Rising investor nervousness, spurred by the appreciating Japanese yen, played havoc on Asian stock markets on Monday with the Bombay Stock Exchange’s benchmark index, the Sensex, falling by 471 points or 3.66%.
Japan’s Nikkei lost 3.3%, and Hong Kong’s Hang Seng, 4%. In India, the yen effect was backed by fears of a slowdown in the US economy after the country said that the number of people unemployed was at a 14-month high.
The US is India’s largest trading partner and Indian software firms, such as Infosys Technologies, which drive the Sensex, derive a large portion of their earnings from that country. The Infosys stock lost 4.6%; the stock of its rival Wipro Ltd, 6%.
The turmoil in Mumbai, and in the rest of Asia can be traced back to Japan. As the yen appreciated against the dollar, and the 15 other most actively traded currencies on Monday, investors who were playing the currency markets scrambled to cover their trades. These investors typically indulge in what is termed a carry trade, borrowing in one currency and investing in another.
In recent months, Japan has been the best market for carry trades because of a weak yen and a cost of borrowing that is almost zero; in seven years since 1999, and after two hikes by the Bank of Japan, the interest rate is 0.5%. The money thus borrowed is usually invested in the respective currencies in markets where the interest rate is higher, or in equities. Preferred destinations include the United States, New Zealand and Australia, for debt investments, and emerging markets such as India, for equity investments. Brokerages in Mumbai say trillions of dollars have been borrowed in low-cost yen for deployment across money markets, stock markets, and even real estate markets across the globe and that part of the money flowed into India, too. Several currencies depreciated, and international gold prices declined as investors rushed to exit their investments in other asset classes. India’s rupee dropped the most in 10 months and was at its lowest level since December 20, at Rs 44.64 to the dollar.
With the yen rising, investors who play the carry-trade market are discovering that the exchange rate no longer works to their advantage. “There is a rush to sell securities into which the borrowed fund has been deployed, leading to the present crash across global markets,” said an executive with a brokerage in Mumbai. “Investors are moving from high-risk assets (equities) to low-risk ones,” added Manish Thanawala, director, Greenback Forex Services. No one has any idea of just how much money is involved in the yen carry trade, how many times this has been leveraged through complex derivative instruments, and where it has been invested. Analysts claim that the last time such a situation arose was in 1998 and that it was responsible for the collapse of LTCM (Long Term Capital Management), a US-based hedge fund.
With Monday’s fall, the Sensex has declined 15.7% from its peak of 14723 registered intra-day on February 9. Dilip Bhatt, director at Prabhudas Lilladher, a Mumbai based brokerage said it could fall some more: “Maybe the domestic market has to endure some more pain.” Currency analysts expect the yen to appreciate for at least two more weeks.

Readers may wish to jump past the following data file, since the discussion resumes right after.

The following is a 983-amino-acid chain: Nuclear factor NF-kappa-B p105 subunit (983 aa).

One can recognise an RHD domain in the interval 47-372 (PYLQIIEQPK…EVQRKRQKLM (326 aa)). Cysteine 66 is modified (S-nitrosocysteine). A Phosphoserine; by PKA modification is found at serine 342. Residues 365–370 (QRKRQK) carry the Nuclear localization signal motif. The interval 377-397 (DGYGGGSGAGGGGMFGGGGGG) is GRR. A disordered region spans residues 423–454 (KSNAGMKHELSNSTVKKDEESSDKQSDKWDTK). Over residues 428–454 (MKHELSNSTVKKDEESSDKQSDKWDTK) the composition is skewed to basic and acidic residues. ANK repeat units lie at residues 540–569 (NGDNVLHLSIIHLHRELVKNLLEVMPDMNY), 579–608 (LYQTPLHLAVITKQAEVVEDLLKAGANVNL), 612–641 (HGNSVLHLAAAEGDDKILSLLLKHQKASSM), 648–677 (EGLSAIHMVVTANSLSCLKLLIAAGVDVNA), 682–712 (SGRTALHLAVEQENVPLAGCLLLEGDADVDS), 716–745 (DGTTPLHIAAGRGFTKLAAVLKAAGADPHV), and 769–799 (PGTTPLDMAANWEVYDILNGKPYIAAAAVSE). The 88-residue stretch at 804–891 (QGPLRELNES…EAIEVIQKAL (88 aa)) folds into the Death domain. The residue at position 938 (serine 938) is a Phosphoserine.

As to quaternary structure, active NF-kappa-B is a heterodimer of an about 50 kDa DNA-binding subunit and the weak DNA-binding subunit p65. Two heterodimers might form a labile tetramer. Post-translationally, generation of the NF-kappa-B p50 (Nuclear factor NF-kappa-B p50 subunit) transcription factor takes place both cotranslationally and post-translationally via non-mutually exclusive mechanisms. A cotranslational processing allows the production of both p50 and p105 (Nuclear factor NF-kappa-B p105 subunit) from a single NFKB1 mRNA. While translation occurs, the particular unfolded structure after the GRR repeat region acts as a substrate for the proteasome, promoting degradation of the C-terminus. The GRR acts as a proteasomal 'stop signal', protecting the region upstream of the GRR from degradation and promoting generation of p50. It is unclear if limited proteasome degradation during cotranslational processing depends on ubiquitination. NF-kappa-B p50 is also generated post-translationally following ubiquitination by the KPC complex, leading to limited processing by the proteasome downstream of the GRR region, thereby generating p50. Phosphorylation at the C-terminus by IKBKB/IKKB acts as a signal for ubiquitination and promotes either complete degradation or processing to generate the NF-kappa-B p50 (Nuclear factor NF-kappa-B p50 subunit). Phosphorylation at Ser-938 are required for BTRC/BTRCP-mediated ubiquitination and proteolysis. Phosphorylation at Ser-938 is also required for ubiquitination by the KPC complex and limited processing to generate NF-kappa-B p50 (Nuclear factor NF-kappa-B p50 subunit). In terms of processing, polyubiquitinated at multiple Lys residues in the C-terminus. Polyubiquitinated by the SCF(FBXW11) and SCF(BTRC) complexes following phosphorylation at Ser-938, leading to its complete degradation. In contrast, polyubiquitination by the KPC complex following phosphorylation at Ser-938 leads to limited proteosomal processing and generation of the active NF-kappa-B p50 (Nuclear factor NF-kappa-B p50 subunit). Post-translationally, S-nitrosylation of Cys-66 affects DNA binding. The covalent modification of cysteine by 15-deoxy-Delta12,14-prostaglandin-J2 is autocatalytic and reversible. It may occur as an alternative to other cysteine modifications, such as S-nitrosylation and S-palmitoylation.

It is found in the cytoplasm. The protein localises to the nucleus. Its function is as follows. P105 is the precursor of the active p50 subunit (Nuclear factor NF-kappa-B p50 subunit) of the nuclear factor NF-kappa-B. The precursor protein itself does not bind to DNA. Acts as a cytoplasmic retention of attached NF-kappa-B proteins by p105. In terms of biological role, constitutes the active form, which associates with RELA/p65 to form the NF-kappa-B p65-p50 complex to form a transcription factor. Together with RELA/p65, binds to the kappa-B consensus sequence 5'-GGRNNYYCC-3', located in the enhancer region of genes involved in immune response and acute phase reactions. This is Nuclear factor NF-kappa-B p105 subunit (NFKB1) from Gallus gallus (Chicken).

Foreign institutional investors, who turned net sellers last week (beginning February 26) after a gap of nine months -- they took out $833 million in five trading sessions between 26 February and 2 March—continued to be net sellers on Monday as well.
While some analysts and brokers are worried about what Monday’s trend could mean for the Sensex over the next few weeks and months—“There aren’t enough deep-pocketed investors in India to keep a crash at bay should FIIs pull out,” said a broker who did not wish to be identified—others, such as Deven Choksey, CEO of K R Choksey Securities, labelled it a “knee-jerk reaction”. “I think people are much too perturbed about the global fall. This fall is largely to do with negative fundamentals in those economies. After today’s fall we are quoting at forward PE (price earning multiple) of 15 and this makes us reasonably valued. It’s much more favourable situation, similar to what we saw in 2003,” said Choksey referring to the beginning of the period that saw the Sensex soar. Sangeeta Purushottam, head, institutional business, Religare Securities, recommended buying at this level. “The markets have bottomed out. It is time to start putting some money into the market,” she said.
Technical analysts did not agree with Choksey and Purushottam and predicted a weak market ahead. “The market broke and closed below the 200-day moving average of 3,647, which is a sign of weakness. We expect the market to move further down in the next few days. The next support level for the Nifty is 3,420,” said Rajesh Maniyal, a technical analyst with brokerage Emkay Shares. The Nifty, the index of the National Stock Exchange fell 4% to 3,576 on Monday.
(Hindustan Times’ Ranju Sarkar and M.C Vaijayanthi contributed to this story.)